Filing 56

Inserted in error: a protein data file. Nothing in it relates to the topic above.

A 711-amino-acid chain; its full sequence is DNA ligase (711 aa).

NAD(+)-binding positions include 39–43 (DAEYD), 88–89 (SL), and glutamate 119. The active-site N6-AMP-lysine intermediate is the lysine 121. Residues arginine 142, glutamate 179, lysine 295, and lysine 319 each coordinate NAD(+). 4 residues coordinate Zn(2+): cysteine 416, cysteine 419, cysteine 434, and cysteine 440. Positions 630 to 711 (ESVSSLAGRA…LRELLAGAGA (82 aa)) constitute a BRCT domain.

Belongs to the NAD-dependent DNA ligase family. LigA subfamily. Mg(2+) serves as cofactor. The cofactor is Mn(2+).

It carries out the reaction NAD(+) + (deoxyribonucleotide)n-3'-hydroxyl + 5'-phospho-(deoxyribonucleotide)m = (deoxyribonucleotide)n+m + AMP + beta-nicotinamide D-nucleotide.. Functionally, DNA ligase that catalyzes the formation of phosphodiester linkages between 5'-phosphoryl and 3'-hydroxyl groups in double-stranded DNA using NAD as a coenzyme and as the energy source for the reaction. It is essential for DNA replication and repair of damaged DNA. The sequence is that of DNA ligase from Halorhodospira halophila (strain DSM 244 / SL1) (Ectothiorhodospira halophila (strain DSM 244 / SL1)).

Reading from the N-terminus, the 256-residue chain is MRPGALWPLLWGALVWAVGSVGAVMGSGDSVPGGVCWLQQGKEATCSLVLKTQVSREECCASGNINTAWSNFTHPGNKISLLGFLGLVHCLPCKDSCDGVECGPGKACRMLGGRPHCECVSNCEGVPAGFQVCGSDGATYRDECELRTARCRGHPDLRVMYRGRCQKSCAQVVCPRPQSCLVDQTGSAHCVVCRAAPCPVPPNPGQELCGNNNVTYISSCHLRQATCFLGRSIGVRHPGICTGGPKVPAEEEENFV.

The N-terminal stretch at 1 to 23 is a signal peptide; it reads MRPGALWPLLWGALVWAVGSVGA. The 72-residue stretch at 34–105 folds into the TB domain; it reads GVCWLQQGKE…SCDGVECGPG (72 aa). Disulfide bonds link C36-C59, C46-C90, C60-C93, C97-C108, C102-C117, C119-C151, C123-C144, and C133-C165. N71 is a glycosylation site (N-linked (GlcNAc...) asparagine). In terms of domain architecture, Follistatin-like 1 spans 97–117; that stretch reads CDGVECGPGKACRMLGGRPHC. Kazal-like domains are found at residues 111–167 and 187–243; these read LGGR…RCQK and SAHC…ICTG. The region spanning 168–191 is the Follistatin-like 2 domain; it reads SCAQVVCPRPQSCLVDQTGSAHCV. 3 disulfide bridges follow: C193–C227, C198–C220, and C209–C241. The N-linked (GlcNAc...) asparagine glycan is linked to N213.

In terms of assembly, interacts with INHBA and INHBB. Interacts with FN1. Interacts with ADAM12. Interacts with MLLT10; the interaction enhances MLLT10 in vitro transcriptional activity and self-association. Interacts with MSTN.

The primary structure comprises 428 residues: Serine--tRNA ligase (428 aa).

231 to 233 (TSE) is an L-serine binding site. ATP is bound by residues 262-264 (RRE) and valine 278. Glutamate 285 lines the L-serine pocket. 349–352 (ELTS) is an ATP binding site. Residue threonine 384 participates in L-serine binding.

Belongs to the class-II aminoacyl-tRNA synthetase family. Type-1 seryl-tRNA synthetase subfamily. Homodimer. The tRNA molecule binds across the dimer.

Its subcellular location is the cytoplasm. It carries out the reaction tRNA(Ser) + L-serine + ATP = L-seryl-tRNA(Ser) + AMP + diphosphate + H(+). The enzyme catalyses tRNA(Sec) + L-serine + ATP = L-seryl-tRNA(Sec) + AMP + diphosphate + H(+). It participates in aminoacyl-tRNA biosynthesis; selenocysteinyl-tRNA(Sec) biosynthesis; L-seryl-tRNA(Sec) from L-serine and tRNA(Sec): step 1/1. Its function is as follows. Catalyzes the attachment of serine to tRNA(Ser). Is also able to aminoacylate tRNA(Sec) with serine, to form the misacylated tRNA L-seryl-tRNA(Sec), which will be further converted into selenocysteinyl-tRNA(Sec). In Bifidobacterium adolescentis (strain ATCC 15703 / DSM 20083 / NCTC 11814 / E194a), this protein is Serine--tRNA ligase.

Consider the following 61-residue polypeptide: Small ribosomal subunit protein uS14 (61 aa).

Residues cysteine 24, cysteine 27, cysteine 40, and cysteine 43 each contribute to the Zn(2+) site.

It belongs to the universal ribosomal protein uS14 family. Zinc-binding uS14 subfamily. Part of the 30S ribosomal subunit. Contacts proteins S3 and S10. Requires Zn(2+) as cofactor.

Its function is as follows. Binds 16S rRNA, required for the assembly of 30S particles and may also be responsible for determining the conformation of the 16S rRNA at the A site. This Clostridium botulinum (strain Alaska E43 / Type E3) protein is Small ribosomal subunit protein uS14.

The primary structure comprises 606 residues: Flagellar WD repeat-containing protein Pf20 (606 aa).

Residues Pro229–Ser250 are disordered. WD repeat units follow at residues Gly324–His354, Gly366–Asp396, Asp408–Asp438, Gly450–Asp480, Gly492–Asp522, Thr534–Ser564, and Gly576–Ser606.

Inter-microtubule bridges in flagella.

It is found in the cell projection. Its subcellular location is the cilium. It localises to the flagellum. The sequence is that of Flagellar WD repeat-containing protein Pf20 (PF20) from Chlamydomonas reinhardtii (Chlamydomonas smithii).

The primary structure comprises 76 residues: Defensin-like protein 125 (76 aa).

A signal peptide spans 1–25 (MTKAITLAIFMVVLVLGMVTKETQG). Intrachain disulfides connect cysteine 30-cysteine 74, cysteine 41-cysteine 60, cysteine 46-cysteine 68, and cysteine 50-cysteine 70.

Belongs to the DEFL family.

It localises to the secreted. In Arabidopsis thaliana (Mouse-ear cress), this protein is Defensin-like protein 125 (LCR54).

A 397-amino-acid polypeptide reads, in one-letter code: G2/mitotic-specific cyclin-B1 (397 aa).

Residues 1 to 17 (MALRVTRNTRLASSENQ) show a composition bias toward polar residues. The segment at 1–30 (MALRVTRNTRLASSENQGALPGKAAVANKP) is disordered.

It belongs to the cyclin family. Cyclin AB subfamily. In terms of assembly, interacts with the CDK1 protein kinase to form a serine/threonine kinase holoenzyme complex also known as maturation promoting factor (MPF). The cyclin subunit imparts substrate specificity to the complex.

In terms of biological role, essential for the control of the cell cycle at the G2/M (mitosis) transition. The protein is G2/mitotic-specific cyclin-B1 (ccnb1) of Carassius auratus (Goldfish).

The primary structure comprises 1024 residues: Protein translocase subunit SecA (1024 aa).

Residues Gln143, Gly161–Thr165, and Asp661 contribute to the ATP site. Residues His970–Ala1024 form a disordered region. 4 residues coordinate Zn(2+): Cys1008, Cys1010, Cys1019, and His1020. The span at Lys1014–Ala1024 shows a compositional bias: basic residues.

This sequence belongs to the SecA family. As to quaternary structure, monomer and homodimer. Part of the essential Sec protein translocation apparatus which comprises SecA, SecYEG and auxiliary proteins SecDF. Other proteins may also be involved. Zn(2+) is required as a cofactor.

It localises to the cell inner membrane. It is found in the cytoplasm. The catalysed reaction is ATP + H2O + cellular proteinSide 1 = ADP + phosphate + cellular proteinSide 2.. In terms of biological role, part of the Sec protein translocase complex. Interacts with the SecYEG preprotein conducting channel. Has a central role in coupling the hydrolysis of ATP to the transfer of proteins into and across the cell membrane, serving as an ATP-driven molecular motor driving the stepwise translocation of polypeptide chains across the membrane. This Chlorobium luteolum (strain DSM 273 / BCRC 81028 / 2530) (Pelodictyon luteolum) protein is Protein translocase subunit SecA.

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IN THE UNITED STATES DISTRICT COURT FOR THE EASTERN DISTRICT OF PENNSYLVANIA CHARLES E. CUTTIC, : : Plaintiff, : : v. : : CROZER-CHESTER MEDICAL CENTER,: : Defendant. : : CIVIL ACTION NO. 09-1461 M E M O R A N D U M EDUARDO C. ROBRENO, J. June 20, 2012 Before the Court is the parties’ joint request for an in camera review and approval of their proposed settlement.1 For the following reasons, the Court will deny the parties’ joint motion for an in camera review. I. BACKGROUND Plaintiff Charles E. Cuttic (“Plaintiff”) commenced 1 The Court received a letter from the parties on June 5, 2012 and treated the letter as a joint request for an in camera review and approval of their proposed settlement agreement. After receiving the letter, the Court heard oral argument on the request on June 12, 2012. See ECF Nos. 54, 55. After the oral argument concluded, Defendant submitted a letter bringing to the Court’s attention certain further authorities, which it argued supported its position. 1 this action as a putative collective action2 against Defendants Crozer-Chester Medical Center (“CCMC” or “Defendant”), CrozerKeystone Health System, Delaware Memorial Hospital, Taylor Hospital, Springfield Hospital, Community Hospital, and CrozerKeystone Health Network. Pursuant to this Court’s Order dated December 27, 2010, all claims have been dismissed as to CrozerKeystone Health System, Delaware Memorial Hospital, Taylor Hospital, Springfield Hospital, Community Hospital, and CrozerKeystone Health Network. Consequently, the only Defendant remaining in this case is CCMC. In his complaint, Plaintiff alleged that Defendant violated the Fair Labor Standards Act of 1938 (“FLSA”), 29 U.S.C. § 207(a) (2006), by not compensating him at a rate of one-and-ahalf times his regular hourly pay for all hours worked in excess of forty hours. Defendant, however, contended that Plaintiff is not entitled to overtime payment because he falls into the FLSA’s bona fide professional exemption as a Physician’s Assistant (“PA”). At the summary judgment phase, the Court ruled that Plaintiff is not an exempt bona fide professional and, therefore, is entitled to overtime pay. See Cuttic v. Crozer-Chester Med. Ctr., 760 F. Supp. 2d 513, 519 (E.D. Pa. 2011). 2 Notices of the putative collective action were sent to all putative collective action members, but no additional members opted in to the lawsuit. Accordingly, only Plaintiff’s particular circumstances are before the Court. 2 On June 4, 2012, Defendant and Plaintiff sent a joint letter reporting that they had reached an agreement to settle this matter pending the Court’s approval. The letter requests that the Court undertake an in camera review of the confidential settlement agreement, and that the Court enter the enclosed Stipulation of Dismissal. There are two issues before the Court. The first is whether the Court should review the FLSA settlement without making the settlement agreement part of the public record. The second is whether the proposed settlement agreement is a fair and reasonable resolution of the dispute. This memorandum will address only the first issue. II. IN CAMERA REVIEW REQUEST The Third Circuit has recognized a right of access to judicial proceedings and judicial records, and has expressed that this right of access is “‘beyond dispute.’” Littlejohn v. Bic Corp., 851 F.2d 673, 677–78 (3d Cir. 1988) (quoting Publicker Indus., Inc. v. Cohen, 733 F.2d 1059, 1066 (3d Cir. 1984)). A settlement agreement deemed a judicial record is accessible under the right of access doctrine. Bank of Am. Nat’l Trust & Sav. Ass’n v. Hotel Rittenhouse Assocs., 800 F.2d 339, 344 (3d Cir. 1986) (holding that the strong presumption of access outweighed the generalized interest in promoting settlements). In Pansy v. Borough of Stroudsburg, the Third Circuit held that where a 3 settlement agreement is filed with, interpreted by, or enforced by a district court, it is a “judicial record.” 23 F.3d 772, 777 (3d Cir. 1994) (citing Enprotech Corp. v. Renda, 983 F.2d 17, 2021 (3d Cir. 1993)). Therefore, if FLSA settlement agreements are judicial records, they are subject to the right of access doctrine and available to the public unless the parties make a showing “sufficing to override the strong presumption of access.” Rittenhouse, 800 F.2d at 346. Pursuant to the FLSA, an action “may be maintained . . . by any one or more employees for and in behalf of themselves and other employees similarly situated.” 29 U.S.C. § 216(b). There are only two ways that claims arising under the FLSA can be settled or compromised by employees: (1) a compromise supervised by the Department of Labor pursuant to 29 U.S.C. § 216(c); or (2) a district court-approved compromise pursuant to 29 U.S.C. § 216(b). See also Lynn’s Food Stores Inc. v. United States, 679 F.2d 1350, 1354 (11th Cir. 1982). When parties present to the district court a proposed settlement, the district court may enter a stipulated judgment if it determines that the compromise reached “is a fair and reasonable resolution of a bona fide dispute over FLSA provisions” rather than “a mere waiver of statutory rights brought about by an employer’s overreaching.” Lynn’s Food, 679 F.2d at 1354; Bredbenner v. Liberty Travel, Inc., No. 09-905, 2011 WL 1344745 (D.N.J. Apr. 8, 2011); see also 4 H.R. Rep. No. 101–644, at 18–19 (1990). The act of reviewing FLSA settlements for fairness requires interpretation of the agreement, which is a judicial act. In essence, by being the subject of interpretation by the Court, FLSA settlement agreements become judicial records. See Enoprotech, 983 F.2d at 20 (“[W]hen the parties seek interpretative assistance from the court or otherwise move to enforce a settlement provision, then the settlement documents can become part of the public component of a trial.”) (citing Rittenhouse, 800 F.2d at 343-44); cf. United States v. Amodeo, 44 F.3d 141, 145 (2d Cir. 1995) (finding that a judicial document, subject to the right of public access, is one that is relevant to the performance of a judicial function and useful in the judicial process). Thus, FLSA settlements presented to the district court for review are judicial records to which the right of access attaches. Further support for public access to settlement agreements in FLSA cases derives from the private-public character of employee rights under the FLSA. Cf. Hens v. Clientlogic Operating Corp., No. 05-381S, 2010 WL 4340919, at *2 (W.D.N.Y. Nov. 2, 2010) (finding that with respect to FLSA settlements there is “general public interest in the content of documents upon which a court’s decision is based, including a determination of whether to approve a settlement”); Tabor v. Fox, No. 09–338, 2010 WL 2509907, at *1 (E.D.N.C. June 17, 2010) 5 (holding that in FLSA cases, “there is no doubt that the common law presumption of access applies” to settlement agreements); Dees v. Hydradry, Inc., 706 F. Supp. 2d 1227, 1244–45 (M.D. Fla. 2010) (“Sealing an FLSA settlement agreement between an employer and employee, reviewing the agreement in camera, or reviewing the agreement at a hearing without the agreement’s appearing in the record . . . thwarts Congress’s intent both to advance employees’ awareness of their FLSA rights and to ensure pervasive implementation of the FLSA in the workplace.”). Under the FLSA, “the public has an ‘independent interest in assuring that employees[’] wages are fair and thus do not endanger ‘the national health and well-being.’” Hens, 2010 WL 4340919, at *2 (quoting Stalnaker v. Novar Corp., 293 F. Supp. 2d 1260, 1263-64 (M.D. Ala. 2003)). Therefore, there is a strong presumption in favor of keeping settlement agreements in FLSA wage-settlement cases unsealed and available for public view. Id. Having found that the right of access doctrine attaches, the Court must now balance this presumption against factors militating against access. In their letter to the Court, the parties assert that case law demonstrates that courts routinely approve FLSA settlements where the settlement agreement is reviewed in camera or filed under seal. All of the cases parties cite are unhelpful because they appear to assume without discussing whether the right of access applies to FLSA 6 settlements. Moreover, none of the cases identify or discuss policy justifications for the FLSA settlement to be filed under seal or to be reviewed only in camera. See e.g., Sabol v. Apollo Grp., Inc., No. 09-3439, slip op. at 1 (E.D. Pa. June 27, 2011); Malloy v. Pentec Health Inc., No. 09-5974 (E.D. Pa. July 16, 2010) (order approving settlement as fair following in camera review); Freyre v. Tin Wai Hui DMD, P.A., No. 08–22810, 2009 WL 89283, at *1 (S.D. Fla. Jan. 13, 2009) (noting only that the court determined that the settlement was fair and reasonable after an in camera review); Goudie v. Cable Commc’ns, Inc., No. 08–507, 2009 WL 88336, at *1 (D. Or. Jan. 12, 2009) (same). The parties additionally orally argued that the presumption of public access is outweighed by two counter policy arguments. Specifically, that confidentiality was a material term of the settlement and that public disclosure “might attract negative attention” to Defendant. Although these arguments were invoked, the parties neither spelled out their concerns nor provided substantiation for the Court to conclude that these justifications were sufficient to override the public’s right of access.3 See Joo v. Kitchen Table, Inc., 763 F. Supp. 2d 643, 648 3 The parties also aver that this case differs from other cases because it does not involve a collective action, but only concerns the rights of the two private parties. However, a review of the federal cases that consider the question of whether the presumption of public access attaches to FLSA settlements demonstrates that no language in these cases indicate that the presumption of public access depended in any way on the case’s 7 (S.D.N.Y. 2011) (rejecting parties’ argument of confidentiality being an integral component of the agreement as a sufficient justification for sealing the FLSA settlement agreement); Hens, 2010 WL 4340919, at *4 (“‘Preventing the employee’s co-workers or the public from discovering the existence or value of their FLSA rights is an objective unworthy of implementation by a judicial seal.’” (quoting Dees, 706 F. Supp. 2d at 1246)); Huntsinger v. Roadway Specialty Devices, Inc., No. 09–1798, 2009 WL 3697989, at *1 (M.D. Fla. Nov. 3, 2009) (rejecting argument that “the confidentiality of the Parties’ agreement is an integral provision of the overall settlement” in support of in camera review of FLSA settlement); see also Scott v. Memory Co., No. 09290, 2010 WL 4683621, at *2 (M.D. Ala. Nov. 10, 2010) (“The fact that the settlement agreement contains a confidentiality provision is an insufficient interest to overcome the presumption that an approved FLSA settlement agreement is a judicial record, open to the public.”). Accordingly, the Court declines to hold a hearing in camera because this is not a case where it is necessary or appropriate to have the settlement documents reviewed only in camera, and the parties have not made a sufficient showing to override the public’s right of access to review judicial records. status as a collective action. See Joo, 763 F. Supp. 2d at 647 n.1. 8 The parties have until July 2, 2012, to elect to withdraw their settlement agreement or to request a hearing in open court on the fairness of the settlement. An appropriate order will follow. 9